Multi-period market risk estimation and performance evaluation : evidence from univariate, multi-variate and options data

Iqbal, R 2018, Multi-period market risk estimation and performance evaluation : evidence from univariate, multi-variate and options data , PhD thesis, University of Salford.

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Abstract

There are different risk management approaches available, as different firms have different risk goals. Value at risk (VaR) is the most frequently used risk measure for asset or portfolio risk and certainly, per the Basel framework, is a preferred measure for market risk for banks and financial institutions.

VaR is still the most popular method for performing financial risk, although it has been criticized on many grounds by academic researchers. A coherent measure of financial risk referred to as expected shortfall (hereinafter ES) was proposed by Artzner et al. (1999) to overcome problems associated with VaR.

In the first part of the thesis we evaluate expected shortfall (ES) with a new 6-parameter heavy tailed distribution by Baker (2014) alongside recent generalizations of the asymmetric Student t by Zhu and Galbraith (2010) and exponential power distributions by Zhu and Zinde-Walsh (2009). This is allowing separate parameters to control skewness and tail thickness for both stocks and indexes. The results suggest that GAT of Baker (2014) outperforms both AST of Zhu and Galbraith (2010) and APED by Zhu and Zinde-Welsh (2009) for both 1-day and multi-day ES forecasts.

In the second part of the thesis, we present and discuss the use of copulas and vine copulas for financial risk management, also introduce the term structure of risk for bivariate and multivariate data. To the best of our knowledge, this study is the first to explore multivariate term structure of risk with both static and dynamic conditional correlation. The results suggest that copula models for two-dimensional data and vine copula models for five, seven and fifteen-dimensional data provide a good fit and accurately and efficiently forecast the expected shortfall as compared to DCC-norm and DCC-t.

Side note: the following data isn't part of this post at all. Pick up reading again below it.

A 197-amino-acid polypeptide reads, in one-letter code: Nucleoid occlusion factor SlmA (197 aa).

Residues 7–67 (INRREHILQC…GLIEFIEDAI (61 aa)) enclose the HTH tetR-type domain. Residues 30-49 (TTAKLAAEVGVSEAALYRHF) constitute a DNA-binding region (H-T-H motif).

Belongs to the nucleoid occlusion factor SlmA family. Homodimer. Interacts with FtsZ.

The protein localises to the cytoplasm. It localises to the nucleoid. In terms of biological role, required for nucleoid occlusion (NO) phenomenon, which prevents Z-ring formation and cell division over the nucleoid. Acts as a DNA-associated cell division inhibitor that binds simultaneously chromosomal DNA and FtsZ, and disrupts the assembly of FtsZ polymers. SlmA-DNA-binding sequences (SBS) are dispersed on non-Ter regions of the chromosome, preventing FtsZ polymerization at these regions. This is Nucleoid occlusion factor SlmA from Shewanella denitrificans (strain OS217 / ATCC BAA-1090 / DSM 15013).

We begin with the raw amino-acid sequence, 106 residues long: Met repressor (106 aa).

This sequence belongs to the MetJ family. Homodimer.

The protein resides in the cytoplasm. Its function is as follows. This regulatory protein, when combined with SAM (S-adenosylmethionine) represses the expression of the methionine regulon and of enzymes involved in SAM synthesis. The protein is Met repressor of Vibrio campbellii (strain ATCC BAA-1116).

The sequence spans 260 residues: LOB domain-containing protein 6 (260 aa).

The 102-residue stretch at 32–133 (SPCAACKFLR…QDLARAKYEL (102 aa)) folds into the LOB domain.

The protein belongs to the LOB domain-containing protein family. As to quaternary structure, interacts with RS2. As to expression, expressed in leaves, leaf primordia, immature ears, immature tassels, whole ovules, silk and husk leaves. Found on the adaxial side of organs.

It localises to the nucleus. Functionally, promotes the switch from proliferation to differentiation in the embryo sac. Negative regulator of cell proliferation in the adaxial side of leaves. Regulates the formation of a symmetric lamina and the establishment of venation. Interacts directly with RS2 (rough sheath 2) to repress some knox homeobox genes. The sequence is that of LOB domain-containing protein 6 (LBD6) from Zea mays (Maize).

In the third part of the thesis, we compare the performance of the Heston option pricing model, Bates option pricing model, Merton jump diffusion option pricing model, Kou option pricing model and variance gamma option pricing model with a traditional Black-Scholes option pricing model. We also evaluate expected shortfall estimates for European options for 1-day and 10-days at a range of confidence levels with full Monte Carlo and Monte Carlo delta and Monte Carlo delta gamma derived from option pricing models tested in our research. The results indicate that full valuation appears to be one of the top models for both 1-day ahead and multi-days ahead ES. This gives us clear implications for calculation of ES beyond 10-days.

Item Type: Thesis (PhD)
Contributors: Sorwar, G (Supervisor), Baker, RD (Supervisor) and Scarf, PA (Supervisor)
Schools: Schools > Salford Business School
Depositing User: R Iqbal
Date Deposited: 25 Sep 2018 10:06
Last Modified: 29 Jun 2020 13:12
URI: http://usir.salford.ac.uk/id/eprint/47551

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